All Learning is Experiential

Learning is a result of grasping and transforming experiences. A marvelous thing happens when experience activates neurons.

Research suggests that when our brain neurons are activated, through an experience-based process, memory traces are formed. These traces also form networks in our brain. Learning cannot occur without grasping or transforming our memory traces.

The late Dr. Gerald Edelman, Nobel Laureate and former Director of the Neurosciences Institute, asserted that doing is prior to understanding. Since doing is experience-based, all learning is experiential.

So what learning tip can we offer?

Create a multi-faceted experience for your learners. The popular form of eLearning is only one type of experience. Classroom learning is another type of experience. Solving problems at work with colleagues is another type. Reading relevant materials is another. So is writing a research summary. The list goes on.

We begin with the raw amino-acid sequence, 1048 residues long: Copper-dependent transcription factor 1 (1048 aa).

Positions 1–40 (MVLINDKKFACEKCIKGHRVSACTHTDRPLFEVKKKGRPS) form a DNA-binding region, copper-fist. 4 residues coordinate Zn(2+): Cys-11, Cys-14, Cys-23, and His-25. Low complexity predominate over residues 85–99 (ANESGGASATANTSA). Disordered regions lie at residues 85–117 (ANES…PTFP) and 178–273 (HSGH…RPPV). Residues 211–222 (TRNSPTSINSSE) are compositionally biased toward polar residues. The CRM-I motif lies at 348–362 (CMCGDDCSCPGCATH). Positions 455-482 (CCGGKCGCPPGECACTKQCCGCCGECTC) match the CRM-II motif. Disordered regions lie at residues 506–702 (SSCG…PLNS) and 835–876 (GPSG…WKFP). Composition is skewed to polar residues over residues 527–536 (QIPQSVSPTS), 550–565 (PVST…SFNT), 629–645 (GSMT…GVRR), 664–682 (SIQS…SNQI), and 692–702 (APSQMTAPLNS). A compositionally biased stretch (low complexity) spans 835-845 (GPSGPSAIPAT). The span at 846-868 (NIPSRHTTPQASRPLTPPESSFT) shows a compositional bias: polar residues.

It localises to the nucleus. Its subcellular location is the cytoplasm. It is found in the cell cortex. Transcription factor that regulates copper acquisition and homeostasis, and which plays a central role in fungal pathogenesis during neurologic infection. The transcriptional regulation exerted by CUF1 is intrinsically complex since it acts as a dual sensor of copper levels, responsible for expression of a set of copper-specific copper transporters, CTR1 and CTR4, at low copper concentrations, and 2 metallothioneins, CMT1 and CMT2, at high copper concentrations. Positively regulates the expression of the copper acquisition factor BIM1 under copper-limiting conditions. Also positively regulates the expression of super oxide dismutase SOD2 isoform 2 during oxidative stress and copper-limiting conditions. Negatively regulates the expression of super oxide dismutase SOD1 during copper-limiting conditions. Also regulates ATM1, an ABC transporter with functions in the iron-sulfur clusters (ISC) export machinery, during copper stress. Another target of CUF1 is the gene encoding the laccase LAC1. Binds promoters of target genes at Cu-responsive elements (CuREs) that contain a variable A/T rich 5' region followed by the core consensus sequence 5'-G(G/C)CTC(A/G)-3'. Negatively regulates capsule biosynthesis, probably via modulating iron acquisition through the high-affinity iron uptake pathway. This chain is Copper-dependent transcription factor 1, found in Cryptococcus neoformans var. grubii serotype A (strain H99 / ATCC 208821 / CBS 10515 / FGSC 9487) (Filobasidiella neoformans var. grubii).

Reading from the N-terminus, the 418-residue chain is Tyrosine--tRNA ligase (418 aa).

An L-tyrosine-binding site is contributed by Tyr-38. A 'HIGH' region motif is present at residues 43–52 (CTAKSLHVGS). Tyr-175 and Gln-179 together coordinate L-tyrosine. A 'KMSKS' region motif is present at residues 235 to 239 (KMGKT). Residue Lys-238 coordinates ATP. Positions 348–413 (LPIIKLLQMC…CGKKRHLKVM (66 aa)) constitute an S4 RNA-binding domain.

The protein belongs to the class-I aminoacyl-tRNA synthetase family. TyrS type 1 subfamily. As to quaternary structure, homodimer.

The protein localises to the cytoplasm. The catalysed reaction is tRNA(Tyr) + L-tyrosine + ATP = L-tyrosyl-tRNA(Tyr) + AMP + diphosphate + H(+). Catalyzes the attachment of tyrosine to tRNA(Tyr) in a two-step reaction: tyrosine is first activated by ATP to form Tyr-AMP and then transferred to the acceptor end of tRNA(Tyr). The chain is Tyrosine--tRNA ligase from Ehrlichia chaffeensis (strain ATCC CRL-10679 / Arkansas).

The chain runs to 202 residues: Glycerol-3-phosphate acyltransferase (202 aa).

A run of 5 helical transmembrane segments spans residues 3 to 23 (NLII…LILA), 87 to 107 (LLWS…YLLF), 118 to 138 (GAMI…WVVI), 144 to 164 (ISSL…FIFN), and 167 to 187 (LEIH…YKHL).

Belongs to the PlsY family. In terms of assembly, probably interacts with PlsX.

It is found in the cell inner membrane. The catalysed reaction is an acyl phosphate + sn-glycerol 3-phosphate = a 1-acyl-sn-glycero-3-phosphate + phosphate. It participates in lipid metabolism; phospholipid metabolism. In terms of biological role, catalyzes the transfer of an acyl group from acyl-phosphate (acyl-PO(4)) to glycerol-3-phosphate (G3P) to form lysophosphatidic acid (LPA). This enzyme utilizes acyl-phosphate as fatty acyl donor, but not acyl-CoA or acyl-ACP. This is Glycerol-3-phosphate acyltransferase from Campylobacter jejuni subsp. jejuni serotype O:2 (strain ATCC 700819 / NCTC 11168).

With a variety of experiences, our brain builds a more complex network of memory traces. In turn, we have an increased ability to grasp and transform experiences (i.e., learn) in order to think, reason, and make decisions.

About Parker Grant, PhD

Parker Grant is the founder of Instructional Design Industry, an online community for learning designers, instructional designers, and many other learning professionals (new and experienced). Parker holds a PhD in Adult Learning and a MS in Educational Technology. His consulting firm, Learning Connects, continues to offer learning design and development services.

2 comments

  • Richard Skoonberg

    While in graduate school in ISD at Florida State, I asked my professor, Walt Wager, this simple question, What is learning? His response was just as simple. “We learn by doing and remember by practicing.” In the next 25 years of work as an instructional designer, it has become clear to me that people confuse learning with communication, and confuse understanding with the higher order thinking skills of analysis and synthesis. Learning by doing and remembering by practicing is really the only way we change the neurons and the pathways in our brains, which is, ultimately what learning is.

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